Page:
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Given an implied volatility surface (on equity indexes) and a calibrated model, what is the range of error on implied volatility a trader would accept ?

This obviously depends on the model used to calibrate. I am interested in classical stochastic volatility models (Heston, SABR, e.g.) to begin with.

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3 Answers 3

Dealing with model error under stochastic volatility (in a more formal way) you could use the UVM (Uncertain Volatility Framework). Here are what i think are the most seminal references:

Avellenada et al (1995) Pricing And Hedging Derivative Securities In Markets With Uncertain Volatilities http://citeseerx.ist.psu.edu/viewdoc/summary?doi=10.1.1.50.3736
Lyons (1995) Uncertain Volatility and the risk-free synthesis of derivatives http://it.scribd.com/doc/40177754/Lyons-Uncertain-Volatility-and-Risk-Free-Synthesis-of-Derivatives-Appl-math-Finance

But you can also find some review of the topic (just google UVM).

This answers somehow lead you into the field of stochastic control problems which can be quite technical. One thing i remembered is: If you assume your volatility to be bounded $\sigma_t \in [\sigma_{\min}, \sigma_{\max}]$ you can price a contingent claim under two different viewpoints. One that is beneficial for the long side and one that is beneficial for the short side (by simply assuming in each case that the "true" volatility always has the most beneficial value for the respective side). All else being equal this should give you the arbitrage-free bid/ask prices in this framework.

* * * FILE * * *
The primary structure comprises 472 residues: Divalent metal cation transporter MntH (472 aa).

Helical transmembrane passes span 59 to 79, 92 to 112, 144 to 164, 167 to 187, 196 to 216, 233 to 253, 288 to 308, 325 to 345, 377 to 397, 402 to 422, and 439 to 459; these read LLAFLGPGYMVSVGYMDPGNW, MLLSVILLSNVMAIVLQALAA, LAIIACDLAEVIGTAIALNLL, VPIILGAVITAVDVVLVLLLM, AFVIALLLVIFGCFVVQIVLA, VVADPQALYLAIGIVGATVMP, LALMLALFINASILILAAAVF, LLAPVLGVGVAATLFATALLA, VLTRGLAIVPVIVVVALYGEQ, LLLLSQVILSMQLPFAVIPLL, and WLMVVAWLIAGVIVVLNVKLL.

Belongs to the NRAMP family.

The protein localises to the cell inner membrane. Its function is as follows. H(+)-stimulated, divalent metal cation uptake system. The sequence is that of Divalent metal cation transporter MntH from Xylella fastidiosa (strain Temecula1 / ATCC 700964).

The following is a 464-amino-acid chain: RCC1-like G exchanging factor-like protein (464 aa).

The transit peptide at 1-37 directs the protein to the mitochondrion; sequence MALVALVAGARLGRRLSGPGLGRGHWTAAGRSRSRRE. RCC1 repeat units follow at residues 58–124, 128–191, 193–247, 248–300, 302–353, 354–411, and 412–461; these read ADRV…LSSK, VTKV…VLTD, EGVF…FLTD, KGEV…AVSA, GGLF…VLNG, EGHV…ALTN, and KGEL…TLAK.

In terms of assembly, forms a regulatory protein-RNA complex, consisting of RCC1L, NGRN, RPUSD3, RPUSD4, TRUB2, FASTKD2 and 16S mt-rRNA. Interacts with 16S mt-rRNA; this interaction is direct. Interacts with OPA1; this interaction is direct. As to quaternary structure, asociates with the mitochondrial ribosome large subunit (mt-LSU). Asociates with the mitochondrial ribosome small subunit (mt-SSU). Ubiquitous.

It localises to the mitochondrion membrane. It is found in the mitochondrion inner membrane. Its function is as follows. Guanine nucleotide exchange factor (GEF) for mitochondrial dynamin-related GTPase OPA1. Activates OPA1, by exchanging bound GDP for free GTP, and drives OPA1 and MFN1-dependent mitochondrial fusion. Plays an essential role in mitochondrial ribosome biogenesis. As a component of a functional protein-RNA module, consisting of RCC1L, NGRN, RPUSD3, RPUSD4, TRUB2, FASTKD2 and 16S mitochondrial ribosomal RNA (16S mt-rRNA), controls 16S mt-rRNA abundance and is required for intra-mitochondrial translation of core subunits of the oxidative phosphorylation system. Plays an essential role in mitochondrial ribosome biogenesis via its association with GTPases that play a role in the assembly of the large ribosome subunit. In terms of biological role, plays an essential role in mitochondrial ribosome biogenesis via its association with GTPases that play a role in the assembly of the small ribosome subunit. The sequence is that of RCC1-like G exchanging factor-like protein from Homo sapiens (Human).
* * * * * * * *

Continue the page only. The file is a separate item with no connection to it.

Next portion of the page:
So if you turn the problem around here you could price an existing contingent claim by means of your stochastic volatility model and end up somewhere between the bid and the ask i would say you should be okay.

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Euh... why don't you ask him? You better make sure that the error is smaller than the bid-offer probably smaller than half of that. Now bid offer can vary on maturity and underlyer and can go from 0.1% to 5%...

Anyhow - the trader will look at the vega of any trade he needs to price and multiply that by the vol error and perhaps add the result to the price so he won't care really whether it's 0.01% of 0.5%.

And btw what product are you pricing, that requires stoch vol?

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I am pricing variance swaps using SV models. The model has to reprice vanillas though, so I am looking at a metric to tell if the model is close enough to the market. The error between my SV implied volatility surface and the market one in basis points seems like a good start to me. –  vanna Jul 27 '12 at 8:34

I presume you are trying to do that so you can price exotic variance? The general thought process is that no matter how hard you try, you would not be able to perfectly fit the wings using one of these models (not within the bid/offer). However, most probably you are just trying to replicate the dynamics, so best thing is to come up with some sort of adjuster framework. Anyway, my 0.02 Vega.

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